Genetic Algorithms in Combinatorial Optimization - Computer ...

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Oct 23, 2013 (4 years and 16 days ago)

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C
ECS 570

Genetic Algorithms in Combinatorial
Optimization

Parallel Programming

by
Barry Wilkinson and Michael Allen
, Chapter 13




1


Combinatorial search and optimization techniques are characterized
by looking for a
solution to a problem among many potential solutions. The traveling salesman problem
is one of many classical computer science problems tackled by combinatorial search an
d
optimization techniques. Other problems include the 0/1 knapsack problem, the n
-
queens
problem, the 8
-

or 15
-
puzzles problem
,
the subset
-
sum problem, etc. Plenty of
applications in commerce and industry (e.g., financial forecasting, airline fleet and c
rew
assignment,
manufacturing
job
-
shop
scheduling,

VLSI chip layout)
have applied the
search and optimization techniques for their solution. Relevant techniques include:
branch
-
and
-
bound search, dynamic programming, hill climbing, simulated annealing, and

genetic algorithms.


Genetic Algorithms


Genetic algorithms

have their theoretical roots in biology and are an attempt to mimic the
process of natural evolution in a population of individuals. Evolution is a process that
works at the chromosome level thr
ough the reproductive process. That is,
in reproduction,
the offspring inherits some portion of the genetic
-
makeup information from each parent
(a process referred to as
crossover
) and hence carries a blend of its parents’ genetic
characteristics. Occasio
nally, random change may occur in the chromosome pattern of a
particular individual (
an effect termed
mutation
) that may lead to significantly different
chromosome pattern from its parents. Mutation is generally believed to play a significant,
although in
frequent, role in natural evolution.

Over time, changes in chromosomes
produce variants that may differ significantly from the members of the original organism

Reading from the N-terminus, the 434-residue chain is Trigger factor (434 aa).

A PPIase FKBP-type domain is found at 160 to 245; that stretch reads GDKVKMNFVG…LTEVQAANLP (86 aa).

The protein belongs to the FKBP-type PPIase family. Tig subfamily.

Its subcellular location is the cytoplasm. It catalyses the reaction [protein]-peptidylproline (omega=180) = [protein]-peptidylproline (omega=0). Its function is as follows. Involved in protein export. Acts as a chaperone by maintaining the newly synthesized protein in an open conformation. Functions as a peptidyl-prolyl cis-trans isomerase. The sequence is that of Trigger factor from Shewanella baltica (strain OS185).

strains. In general, changes that enhance the viability of the strain in some way tend to
pred
ominate over time, a trait more commonly known as “survival of the
fitness
”.
Genetic algorithms are computational approaches to problem solving that are modeled
after this biological process of evolution as follows:


Step0: Define a genetic representation

(a vector
) of the problem.

Step1: Create an initial population

=
, and set

for generation 0
.

Step2: Define a fitness function
.

Step3: Compute the average fitness
. Assign each individual the
normalized fitness value
.

Step4: Assign each
a probability

proportiona
l to its normalized fitness. Using
this distribution, select a subset of vectors and populate the subset to size
. This
gives the set
.

Step5: Pair vectors in

randomly form
ing

pairs. Apply crossover with
probability

to each pair and other genetic operators such as mutation. The
offsprings form a new
generation of the
population
.

Step6:
Eval
uate population
. If termination condition not met, s
et
, return to
Step3.

C
ECS 570

Genetic Algorithms in Combinatorial
Optimization

Parallel Programming

by
Barry Wilkinson and Michael Allen
, Chapter 13




2

Parallel Genetic Algorithms


Adapting genetic algorithms to multiple processors is straight
-
forward.
One adaptation is
the “i
solated subpopulations” approach, where each processor independently generates its
own initial subpopulation of individuals, carries out
a number of

generations of
individuals, and
then
share
s its best individual with other processors.


In addition,
indiv
iduals in a generation may
go through some self improvement (a process referred to
as local
hill
-
climbing
) before mating for reproduction.
The algorithm for each processor
is described as below:


Step0: Define a genetic representation (a vector
) of the problem.

Step1: Create an initial population

=
, and set
.

Step2:
Define

the

fitness

function

, which should be the same
for all processors
.

Step3
: Each individual selects a partner in its neighborhood for mating. An offspring is
created with genetic crossover of the parents, with or without mutation.

Step4
: The offspring does local hill
-
climbing. It replaces the parent, if

it is better
according to some criterion (e.g., based on the fitness function).

Step5
:
When the entire subpopulation is reproduced, terminate if termination condition is
met. Otherwise, determine if it is time to share the best individual with other
proc
essors. Return to Step3 afterward
.


Crossover procedure for

TSP

Procedure

crossover (receiver, donor, offspring)

Choose position
, where

is the vector size of the selected
genetic representation, and
length

within a predefined range
randomly.

Extract the vector of edges from position

to position

from the mate (donor). This is the crossover string,
copy it to the corres
ponding section of the offspring vector.

Add successively further edges until the offspring represents a
valid tour, which can be performed as follows:

If an edge from the receiver parent starting at the last city in
the offspring is possible (i.e., does n
ot violate a valid tour)

Then

add this edge from the receiver

Else

If an edge from the donor parent starting at the last city in the
offspring is possible

Then

add this edge from the donor parent

Else

add that city from the receiver which comes next in

the
receiver vector. This adds a new edge, which we will mark as
an implicit mutation.